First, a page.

Demography is destiny: The retirement of 77 million baby boomers is not a theoretical projection.
This year’s budget deficit of “only” $500 billion has brought some complacency on federal spending and deficits. It shouldn’t. The Congressional Budget Office’s long-term budget outlook released on July 15 shows a $40 trillion increase in debt over the next two decades.
While a $500 billion deficit is welcome compared with the $1.4 trillion peak in 2009, the decline is temporary. The CBO’s other, more realistic “alternative baseline,” which assumes Congress continues current policies, projects new debt of $10 trillion over the next decade, followed by $100 trillion over the subsequent two decades. Consequently, the CBO simply stops calculating the national debt after 36 years. Apparently its models cannot conceive of a functioning economy.
And that’s the rosy scenario: It assumes no more recessions, wars, terrorist attacks or natural catastrophes, and that interest costs on the national debt will be permanently held down by near-record low interest rates; also that certain ObamaCare price controls widely derided as unrealistic will continue forever.
What drives this long-term debt? It’s not falling tax revenues. After averaging 17.3% of the economy over the past 50 years, revenues, the CBO assumes, will level off at 18% of the economy within a decade—with a separate, more detailed estimate showing revenues climbing an additional 1% of the economy each subsequent decade. That estimate shows a typical middle-class family’s income-tax burden nearly doubling over the next 25 years. Unfortunately, even these soaring tax receipts cannot keep up with surging spending.
After averaging 20% of the economy over the past 50 years, spending is projected by the CBO to jump to 23%, 29%, and then 34% of the economy over the next three decades—at which point the CBO simply stops counting. All of the rising deficit will come from spending increases (rather than revenue declines), and nearly all of that spending will come from Social Security, health entitlements and the resulting interest costs on the swelling national debt.
Each day, 10,000 baby boomers retire and begin receiving Medicare and Social Security benefits. And while five workers supported the benefits of each retiree in 1960, there will be only two workers funding each retiree by 2030.
Those who dismiss long-term budget projections should re-read the last paragraph. The retirement of 77 million baby boomers into Social Security and Medicare is not a theoretical projection. Demography is destiny.
While Social Security’s Old Age program faces bankruptcy in 20 years, Medicare is in even worse shape because (in addition to demographics) it must also deal with rising health-care costs. Thus, the typical couple retiring next year will have paid approximately $140,000 in lifetime Medicare taxes and premiums, yet will receive nearly $430,000 in Medicare benefits. Multiply that by 77 million retiring baby boomers, and it’s clear that Medicare is unsustainable.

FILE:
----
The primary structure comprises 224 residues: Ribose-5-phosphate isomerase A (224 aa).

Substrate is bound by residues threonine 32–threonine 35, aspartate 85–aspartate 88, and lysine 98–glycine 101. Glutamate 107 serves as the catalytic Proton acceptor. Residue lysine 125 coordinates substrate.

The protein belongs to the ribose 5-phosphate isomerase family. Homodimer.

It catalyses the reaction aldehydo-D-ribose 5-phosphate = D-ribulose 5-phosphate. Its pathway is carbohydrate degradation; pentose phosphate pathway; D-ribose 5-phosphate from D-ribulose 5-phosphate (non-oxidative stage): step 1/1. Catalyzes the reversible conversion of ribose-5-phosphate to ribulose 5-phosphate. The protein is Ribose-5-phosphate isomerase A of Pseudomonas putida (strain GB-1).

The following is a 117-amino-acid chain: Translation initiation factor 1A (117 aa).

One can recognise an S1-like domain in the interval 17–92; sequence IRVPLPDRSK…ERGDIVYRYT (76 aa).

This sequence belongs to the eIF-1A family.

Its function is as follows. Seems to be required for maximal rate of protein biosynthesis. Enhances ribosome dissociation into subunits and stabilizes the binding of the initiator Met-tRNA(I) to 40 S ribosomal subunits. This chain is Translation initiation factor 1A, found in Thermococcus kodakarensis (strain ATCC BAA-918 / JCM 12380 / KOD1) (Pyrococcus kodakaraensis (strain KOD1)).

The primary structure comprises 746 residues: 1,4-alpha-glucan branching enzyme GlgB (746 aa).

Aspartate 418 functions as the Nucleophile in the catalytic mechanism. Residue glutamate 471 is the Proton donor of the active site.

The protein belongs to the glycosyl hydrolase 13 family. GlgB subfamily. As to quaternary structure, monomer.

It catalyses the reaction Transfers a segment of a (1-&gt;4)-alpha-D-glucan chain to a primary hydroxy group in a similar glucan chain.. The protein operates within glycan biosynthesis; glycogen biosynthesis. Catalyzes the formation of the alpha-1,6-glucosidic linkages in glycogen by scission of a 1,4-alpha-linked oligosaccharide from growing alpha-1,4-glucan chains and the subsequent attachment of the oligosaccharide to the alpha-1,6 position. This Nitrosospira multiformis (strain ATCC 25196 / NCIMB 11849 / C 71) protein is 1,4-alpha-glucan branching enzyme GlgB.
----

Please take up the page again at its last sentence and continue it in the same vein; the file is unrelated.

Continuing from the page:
ObamaCare is also driving spending upward. According to the CBO, over the next decade, ObamaCare will be the single largest driver of rising health-care spending. To avoid fiscal and economic calamity, Washington must do the following:
First, get the economy moving. During this weakest economic recovery since the 1940s, three people have abandoned the workforce for every net job created. As long as the economy continues to perform $700 billion below its optimal level, with falling incomes and millions more jobless, there will be less income to tax. Economic growth not only creates jobs and raises incomes, it also adds tax revenue.
To get the economy moving, we will have to enact comprehensive tax reform to simplify the tax code, encourage more domestic energy exploration, replace ObamaCare with patient-centered health care, expand exports through new free trade agreements, and limit Washington red tape.
Second, the government must avoid large tax increases. Drowning our children in taxes is no better than drowning them in debt to pay our retirement benefits.
Third, reform Social Security and health entitlements. The CBO estimates that a deal saving $4 trillion over the decade would put the budget on a path to sustainability. Adjusting Social Security and Medicare’s retirement ages, means-testing benefits for upper-income retirees, and supporting broad-based, patient-centered health care can not only help close the debt, it can also create a stronger economy.
Today’s declining deficit is temporary, and the longer we wait to enact reforms, the more abrupt and painful they will be. It is time for everyone to come together and start to erase the red ink.
Mr. Portman, a Republican, is a U.S. senator from Ohio.